Chief minister Prithviraj Chavan on Tuesday said the railway budget presented by railway minister Sadanand Gowda was "quite disappointing". "There's nothing in it for Maharashtra. We had asked the government to start various rail services and projects, but in vain. There is no concrete provision for MUTP projects and this can spell trouble for the ongoing railway projects in Mumbai," he said.
Chavan alleged that the BJP MPs elected from the city and state had failed to bring any major railway projects. "The railway ministry increased the fare by 14.5%. We had expected the government would make some diligent effort to roll back the hike on budget day. On this front also, nothing has been done. The government announced the Mumbai-Ahmedabad bullet train, but this decision was taken by the last UPA government," he added.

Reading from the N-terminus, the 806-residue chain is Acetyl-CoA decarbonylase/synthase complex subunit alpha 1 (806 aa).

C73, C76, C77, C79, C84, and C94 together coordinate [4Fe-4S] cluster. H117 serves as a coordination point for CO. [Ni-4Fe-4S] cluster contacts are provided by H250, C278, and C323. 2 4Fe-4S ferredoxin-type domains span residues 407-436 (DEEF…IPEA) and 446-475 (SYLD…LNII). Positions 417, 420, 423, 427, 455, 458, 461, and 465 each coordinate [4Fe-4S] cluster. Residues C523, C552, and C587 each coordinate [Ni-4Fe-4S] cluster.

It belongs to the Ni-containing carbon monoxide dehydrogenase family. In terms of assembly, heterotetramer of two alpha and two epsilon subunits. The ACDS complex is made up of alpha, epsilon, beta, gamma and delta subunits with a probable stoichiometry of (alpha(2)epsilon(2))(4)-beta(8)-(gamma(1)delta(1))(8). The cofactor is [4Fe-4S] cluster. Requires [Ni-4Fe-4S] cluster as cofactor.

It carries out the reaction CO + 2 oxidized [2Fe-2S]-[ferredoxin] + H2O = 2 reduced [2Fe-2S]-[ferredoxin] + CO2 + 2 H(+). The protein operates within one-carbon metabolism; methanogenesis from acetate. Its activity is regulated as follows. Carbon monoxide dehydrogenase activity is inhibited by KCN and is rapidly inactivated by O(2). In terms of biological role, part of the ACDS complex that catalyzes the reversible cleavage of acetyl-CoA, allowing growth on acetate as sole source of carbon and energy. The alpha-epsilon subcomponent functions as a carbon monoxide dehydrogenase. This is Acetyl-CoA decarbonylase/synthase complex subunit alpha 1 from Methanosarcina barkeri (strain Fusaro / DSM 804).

Echoing Chavan, NCP spokesperson Nawab Malik said by allowing FDI and undertaking major railway projects through the public-private partnership model shows the Centre is more inclined to privatise Indian Railway.
"The government should instead work to generate employment. Privatisation is not a good sign for the country. In India, almost 2.20 lakh people travel in trains. Out of this, in Mumbai, nearly 84 lakh travel in packed locals. And yet, the government has disappointed Mumbaikars. There was talk of giving a push to the elevated CST-Panvel and Churchgate-Virar trains, but no satisfactory announcement was made in this regard as well," Malik said.
More criticism came from Congress MP and former CM Ashok Chavan, who called it a "super flop" rail budget. "It did not meet the common man's expectations. The BJP-led government had promised many things before election, but all its promises are falling flat now. There was no vision in the budget," he added.
However, city BJP president Ashish Shelar and BJP legislator from South Mumbai Mangal Prabhat Lodha lauded Gowda for presenting a development-oriented budget. They said he has announced several projects and these will change the face of rail travel in the years to come.